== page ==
Shock properties of high-strength ceramics

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A broad class of brittle solids subjected to large amplitude shock waves can support substantial shear stress (of order 2-10 GPa) without failing due to the very limited slip systems in these materials. When failure occurs under sufficiently intense shock loading, the effect is usually observed as a wave splitting in the compressive shock front. Because of the high confining stress state associated with the failure event in the shock compression environment, it is no longer certain whether the microstructural processes of deformation are brittle or ductile. Some, although by no means sufficient, evidence supports a brittle deformation mechanism in ... continued below

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6 p.

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Grady, D.E. December 31, 1994.

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  • Sandia National Laboratories
    Publisher Info: Sandia National Labs., Albuquerque, NM (United States)
    Place of Publication: Albuquerque, New Mexico

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Description

A broad class of brittle solids subjected to large amplitude shock waves can support substantial shear stress (of order 2-10 GPa) without failing due to the very limited slip systems in these materials. When failure occurs under sufficiently intense shock loading, the effect is usually observed as a wave splitting in the compressive shock front. Because of the high confining stress state associated with the failure event in the shock compression environment, it is no longer certain whether the microstructural processes of deformation are brittle or ductile. Some, although by no means sufficient, evidence supports a brittle deformation mechanism in the materials of interest. The present short paper focuses on two aspects of the transition regime neighboring the HEL in the compressive shock process. First, issues of rate dependence associated with prompt yield under shock compression are not well understood. We report here on observations of wave profile data on ceramics, examining he issue of elastic precursor decay. Also in this study, a number of the experimental observations of failure waves in ceramic materials (principally glass) are surveyed. Some of the principal results are summarized and dynamic failure mechanisms consistent with these results are discussed.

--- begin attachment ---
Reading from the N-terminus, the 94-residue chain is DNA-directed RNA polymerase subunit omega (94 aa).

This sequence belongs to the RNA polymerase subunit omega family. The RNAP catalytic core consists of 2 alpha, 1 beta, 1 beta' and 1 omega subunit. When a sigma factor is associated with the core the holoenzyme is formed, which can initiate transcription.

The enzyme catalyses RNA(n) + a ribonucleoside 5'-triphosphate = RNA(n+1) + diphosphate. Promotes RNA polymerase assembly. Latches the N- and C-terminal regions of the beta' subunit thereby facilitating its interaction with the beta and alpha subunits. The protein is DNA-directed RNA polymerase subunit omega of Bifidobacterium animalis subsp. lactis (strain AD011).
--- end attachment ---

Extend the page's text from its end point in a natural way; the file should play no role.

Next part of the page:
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6 p.

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OSTI as DE95007731

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  • International conference on computational engineering science, Mauna Lani, HI (United States), 30 Jul - 3 Aug 1995

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  • Other: DE95007731
  • Report No.: SAND--94-2869C
  • Report No.: CONF-950788--5
  • Grant Number: AC04-94AL85000
  • Office of Scientific & Technical Information Report Number: 46578
  • Archival Resource Key: ark:/67531/metadc675705

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  • December 31, 1994

Added to The UNT Digital Library

  • July 25, 2015, 2:21 a.m.

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  • April 14, 2016, 8:46 p.m.

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Grady, D.E. Shock properties of high-strength ceramics, article, December 31, 1994; Albuquerque, New Mexico. (digital.library.unt.edu/ark:/67531/metadc675705/: accessed December 10, 2018), University of North Texas Libraries, Digital Library, digital.library.unt.edu; crediting UNT Libraries Government Documents Department.